Some significant details about the end of this issue are going to be SPOILED like old milk below
A series that had some nice ideas and art ends poorly.
To have the details SPOILED for you read on…
An issue with many ups and downs, and an important ending that just didn’t click with me.
There was a time when I was a Marvel Zombie. Looking back at my review list now, many of you may find that hard to believe, but it’s the truth: up until the ceaseless push of hack events began to swallow every decent idea the company produced in an effort to become increasingly grim to push a faux-realism, I really did not see the appeal of DC Comics. Every so often, Marvel will do something great – Patsy Walker: Hellcat, for example, or The Immortal Iron Fist. Brief genre projects less concerned with fitting in with the overarching company-wide directive of misery than with telling fun, fast-paced stories.
Incredible Hercules, while far more wildly uneven than either of the previously mentioned books, fits the same mold. Despite bearing the “Dark Reign” banner and being hip-deep in the whole Osborn schtick, remains a quick, clever book. Ryan Stegman’s art is competent and dynamic, capturing the fun and the action in equal measures – and if Incredible Hercules has anything, its action and comedy.
Though the book in general is wildly uneven, #129 is an great entry for the middle of the arc, as Herc, Amadeus and Athena travel together into the Underworld in an effort to free Zeus and overthrow the scheming of Hera and Hades. Despite the “Dark Reign” banner, the issue doesn’t touch on the metaplot of the MU in any significant way. The series is never quite as funny as it wants to be and has some underlying issues, but strong characterization and a breezy plot help keep the book fun and relevant.
This week offered us part 7 of the 8-part “Rise of the Olympian”, Wonder Woman’s big story for the year, a massive arc that brings to bear a whole host of new problems for the Themysciran princess. Writer Gail Simone’s run on Wonder Woman has been disappointingly uneven, caught between a desire to by mythic and grounded at the same time, the need for High Action mixed with the rising tension and epic drama. “Rise” has all the same problems that has plagued the rest of her run, but perhaps because of the extended length, it also has enough time to fit in Simone’s patented wit and charm amidst all the mayhem.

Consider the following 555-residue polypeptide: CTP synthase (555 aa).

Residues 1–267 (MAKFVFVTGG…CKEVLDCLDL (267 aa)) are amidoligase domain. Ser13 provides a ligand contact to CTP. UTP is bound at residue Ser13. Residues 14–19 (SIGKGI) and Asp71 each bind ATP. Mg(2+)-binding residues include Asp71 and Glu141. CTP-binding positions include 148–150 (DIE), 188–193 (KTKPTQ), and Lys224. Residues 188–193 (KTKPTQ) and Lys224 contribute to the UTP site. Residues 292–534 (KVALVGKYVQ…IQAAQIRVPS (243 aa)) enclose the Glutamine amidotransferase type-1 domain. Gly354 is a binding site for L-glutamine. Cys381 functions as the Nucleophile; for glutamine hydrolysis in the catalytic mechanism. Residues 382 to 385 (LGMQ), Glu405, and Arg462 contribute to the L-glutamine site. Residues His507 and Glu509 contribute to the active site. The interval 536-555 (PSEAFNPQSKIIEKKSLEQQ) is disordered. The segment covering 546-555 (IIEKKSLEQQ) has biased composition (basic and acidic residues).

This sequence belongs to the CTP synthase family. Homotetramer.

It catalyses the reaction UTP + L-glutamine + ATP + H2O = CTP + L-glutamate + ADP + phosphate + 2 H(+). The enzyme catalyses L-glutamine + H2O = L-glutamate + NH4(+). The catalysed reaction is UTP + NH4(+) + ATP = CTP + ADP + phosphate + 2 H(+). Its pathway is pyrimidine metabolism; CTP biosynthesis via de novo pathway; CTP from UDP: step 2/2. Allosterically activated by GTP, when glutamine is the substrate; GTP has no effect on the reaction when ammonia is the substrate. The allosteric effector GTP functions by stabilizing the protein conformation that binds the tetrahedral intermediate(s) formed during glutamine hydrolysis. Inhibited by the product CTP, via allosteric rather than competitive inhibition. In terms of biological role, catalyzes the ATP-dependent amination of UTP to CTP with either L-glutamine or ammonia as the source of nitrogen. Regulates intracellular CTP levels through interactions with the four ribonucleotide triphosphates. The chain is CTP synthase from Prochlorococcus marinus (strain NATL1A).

Lopresti, back after a fill-in from Chang last issue, continues to improve over the arc. I still feel that Lopresti’s clean, beautiful style doesn’t entirely sit with the bloody, ugly mess that Genocide is supposed to have caused, but it is undeniable that the artist knows his stuff, drawing both the action and the drama clearly and expressively. The grittier bits of the action don’t quite come through, which hurts the tone of the Genocide arc considerably, but aside from that, Lopresti is doing some of his best work here.
The “Olympian” arc is exciting and fun, but it is not resonating with the importance that Simone seems to want it to. Genocide is a surprisingly efficient monster, more effective in many ways than Doomsday was in design and creation, and the behind-the-scenes drama of the Greek pantheon, while nowhere near as exciting as it was in Rucka’s run, still offers up some intriguing bits for future stories, especially in light of Athena’s revelations last issue. On the whole, “Rise” is a good, if a bit slight, story that jumps between exciting action segments and occasionally interesting drama that has been hurt more by the marketing and hype of the story than by the quality of it.
This book is the sequel to The Long Halloween and it definitely works with that in mind. When it stands alone, this book isn’t nearly as good as it is without its predecessor. Much like the first story’s ending seems a bit unfinished without this collection. When these two combine however, you have a truly epic Batman adventure.
This book’s format, length, look, style and even its plot are very similar to The Long Halloween. Again, this is a “who done it” about a killer who murders people on holidays. Instead of mobsters, death finds the cops. Instead of getting shot, the victims are hanged. Clues are again left, but instead of involving holidays, they portray the game of Hang Man with different phrases written on them. Also, all the clues point to Harvey Dent as the killer.
In the first book, Loeb relied heavily on the mystery and who was behind the killings. In this story, the mystery takes a bit of a back seat to deal with the characters involved in the mystery. The “who done it” is easier to solve in this collection than the last one, but this time, almost every character is focused on and we are given good reason to either love or hate them. Also, we see a lot less of Bruce Wayne because Batman is more in control this time. We also get to see the origin of Dick Grayson played out and we see his slow transformation into Robin. Tim Sale’s art was already miraculous in the first book and his art has continued to evolve. The characters still have that unique stylization that brings a bit of magic out of everyone.
I suppose in addition to the mystery being a bit easier to unravel, the story’s length also hinders its enjoyment a bit. Especially when combined with the first story. Still, it doesn’t affect its impact nor does it detract from the quality of the story. By the end of both books we are tired of all the murder and corruption in Gotham, but I suppose that’s how Batman feels.
I really enjoyed this book. Even though it doesn’t receive as much praise as The Long Halloween, there is still plenty to love and I may have even enjoyed this story more.